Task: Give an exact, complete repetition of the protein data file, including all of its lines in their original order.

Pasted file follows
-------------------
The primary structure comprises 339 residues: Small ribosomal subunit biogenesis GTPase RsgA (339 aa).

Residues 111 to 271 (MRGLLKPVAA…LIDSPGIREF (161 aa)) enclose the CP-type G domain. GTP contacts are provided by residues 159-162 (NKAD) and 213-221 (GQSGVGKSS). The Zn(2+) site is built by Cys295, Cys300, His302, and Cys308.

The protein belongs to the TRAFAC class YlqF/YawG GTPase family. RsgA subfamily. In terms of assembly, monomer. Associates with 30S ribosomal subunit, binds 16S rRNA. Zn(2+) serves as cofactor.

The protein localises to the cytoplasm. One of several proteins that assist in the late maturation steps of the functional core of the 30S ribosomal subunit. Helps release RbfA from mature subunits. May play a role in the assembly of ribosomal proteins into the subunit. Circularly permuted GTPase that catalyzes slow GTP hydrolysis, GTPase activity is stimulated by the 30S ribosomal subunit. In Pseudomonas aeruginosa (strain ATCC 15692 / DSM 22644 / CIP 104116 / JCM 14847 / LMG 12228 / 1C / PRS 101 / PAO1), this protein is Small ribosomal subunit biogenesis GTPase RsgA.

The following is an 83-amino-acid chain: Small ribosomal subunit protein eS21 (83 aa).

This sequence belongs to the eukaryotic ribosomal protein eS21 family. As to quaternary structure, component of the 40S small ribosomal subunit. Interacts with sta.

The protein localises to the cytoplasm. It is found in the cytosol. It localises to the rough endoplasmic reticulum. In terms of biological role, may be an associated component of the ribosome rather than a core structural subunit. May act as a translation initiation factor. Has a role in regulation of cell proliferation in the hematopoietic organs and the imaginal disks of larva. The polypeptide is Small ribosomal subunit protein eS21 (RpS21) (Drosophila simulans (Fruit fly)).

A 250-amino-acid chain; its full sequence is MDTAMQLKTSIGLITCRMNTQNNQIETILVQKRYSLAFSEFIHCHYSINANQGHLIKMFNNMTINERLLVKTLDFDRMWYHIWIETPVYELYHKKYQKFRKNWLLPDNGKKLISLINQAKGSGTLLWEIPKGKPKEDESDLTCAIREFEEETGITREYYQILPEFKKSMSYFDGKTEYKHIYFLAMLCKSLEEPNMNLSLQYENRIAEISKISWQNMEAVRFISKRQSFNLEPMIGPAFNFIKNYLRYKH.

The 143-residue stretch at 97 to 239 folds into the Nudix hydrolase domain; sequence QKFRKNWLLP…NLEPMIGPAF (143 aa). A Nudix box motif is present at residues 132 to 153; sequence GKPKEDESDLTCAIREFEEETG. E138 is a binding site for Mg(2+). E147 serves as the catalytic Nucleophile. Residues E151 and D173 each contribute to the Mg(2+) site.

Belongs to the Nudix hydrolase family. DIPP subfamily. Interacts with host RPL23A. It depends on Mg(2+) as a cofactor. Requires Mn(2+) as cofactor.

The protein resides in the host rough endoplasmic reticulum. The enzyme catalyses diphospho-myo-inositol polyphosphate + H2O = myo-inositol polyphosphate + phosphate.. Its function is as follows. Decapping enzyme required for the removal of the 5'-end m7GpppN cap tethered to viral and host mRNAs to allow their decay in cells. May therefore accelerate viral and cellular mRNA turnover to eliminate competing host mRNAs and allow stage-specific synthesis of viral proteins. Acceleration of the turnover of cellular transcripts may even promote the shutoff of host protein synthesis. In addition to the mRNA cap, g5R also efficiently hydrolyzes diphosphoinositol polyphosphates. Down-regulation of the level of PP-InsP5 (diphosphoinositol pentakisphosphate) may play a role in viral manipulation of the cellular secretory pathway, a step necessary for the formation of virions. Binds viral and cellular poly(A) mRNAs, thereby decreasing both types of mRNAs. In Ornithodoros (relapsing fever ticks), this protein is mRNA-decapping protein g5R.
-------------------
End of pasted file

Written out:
The primary structure comprises 339 residues: Small ribosomal subunit biogenesis GTPase RsgA (339 aa).

Residues 111 to 271 (MRGLLKPVAA…LIDSPGIREF (161 aa)) enclose the CP-type G domain. GTP contacts are provided by residues 159-162 (NKAD) and 213-221 (GQSGVGKSS). The Zn(2+) site is built by Cys295, Cys300, His302, and Cys308.

The protein belongs to the TRAFAC class YlqF/YawG GTPase family. RsgA subfamily. In terms of assembly, monomer. Associates with 30S ribosomal subunit, binds 16S rRNA. Zn(2+) serves as cofactor.

The protein localises to the cytoplasm. One of several proteins that assist in the late maturation steps of the functional core of the 30S ribosomal subunit. Helps release RbfA from mature subunits. May play a role in the assembly of ribosomal proteins into the subunit. Circularly permuted GTPase that catalyzes slow GTP hydrolysis, GTPase activity is stimulated by the 30S ribosomal subunit. In Pseudomonas aeruginosa (strain ATCC 15692 / DSM 22644 / CIP 104116 / JCM 14847 / LMG 12228 / 1C / PRS 101 / PAO1), this protein is Small ribosomal subunit biogenesis GTPase RsgA.

The following is an 83-amino-acid chain: Small ribosomal subunit protein eS21 (83 aa).

This sequence belongs to the eukaryotic ribosomal protein eS21 family. As to quaternary structure, component of the 40S small ribosomal subunit. Interacts with sta.

The protein localises to the cytoplasm. It is found in the cytosol. It localises to the rough endoplasmic reticulum. In terms of biological role, may be an associated component of the ribosome rather than a core structural subunit. May act as a translation initiation factor. Has a role in regulation of cell proliferation in the hematopoietic organs and the imaginal disks of larva. The polypeptide is Small ribosomal subunit protein eS21 (RpS21) (Drosophila simulans (Fruit fly)).

A 250-amino-acid chain; its full sequence is MDTAMQLKTSIGLITCRMNTQNNQIETILVQKRYSLAFSEFIHCHYSINANQGHLIKMFNNMTINERLLVKTLDFDRMWYHIWIETPVYELYHKKYQKFRKNWLLPDNGKKLISLINQAKGSGTLLWEIPKGKPKEDESDLTCAIREFEEETGITREYYQILPEFKKSMSYFDGKTEYKHIYFLAMLCKSLEEPNMNLSLQYENRIAEISKISWQNMEAVRFISKRQSFNLEPMIGPAFNFIKNYLRYKH.

The 143-residue stretch at 97 to 239 folds into the Nudix hydrolase domain; sequence QKFRKNWLLP…NLEPMIGPAF (143 aa). A Nudix box motif is present at residues 132 to 153; sequence GKPKEDESDLTCAIREFEEETG. E138 is a binding site for Mg(2+). E147 serves as the catalytic Nucleophile. Residues E151 and D173 each contribute to the Mg(2+) site.

Belongs to the Nudix hydrolase family. DIPP subfamily. Interacts with host RPL23A. It depends on Mg(2+) as a cofactor. Requires Mn(2+) as cofactor.

The protein resides in the host rough endoplasmic reticulum. The enzyme catalyses diphospho-myo-inositol polyphosphate + H2O = myo-inositol polyphosphate + phosphate.. Its function is as follows. Decapping enzyme required for the removal of the 5'-end m7GpppN cap tethered to viral and host mRNAs to allow their decay in cells. May therefore accelerate viral and cellular mRNA turnover to eliminate competing host mRNAs and allow stage-specific synthesis of viral proteins. Acceleration of the turnover of cellular transcripts may even promote the shutoff of host protein synthesis. In addition to the mRNA cap, g5R also efficiently hydrolyzes diphosphoinositol polyphosphates. Down-regulation of the level of PP-InsP5 (diphosphoinositol pentakisphosphate) may play a role in viral manipulation of the cellular secretory pathway, a step necessary for the formation of virions. Binds viral and cellular poly(A) mRNAs, thereby decreasing both types of mRNAs. In Ornithodoros (relapsing fever ticks), this protein is mRNA-decapping protein g5R.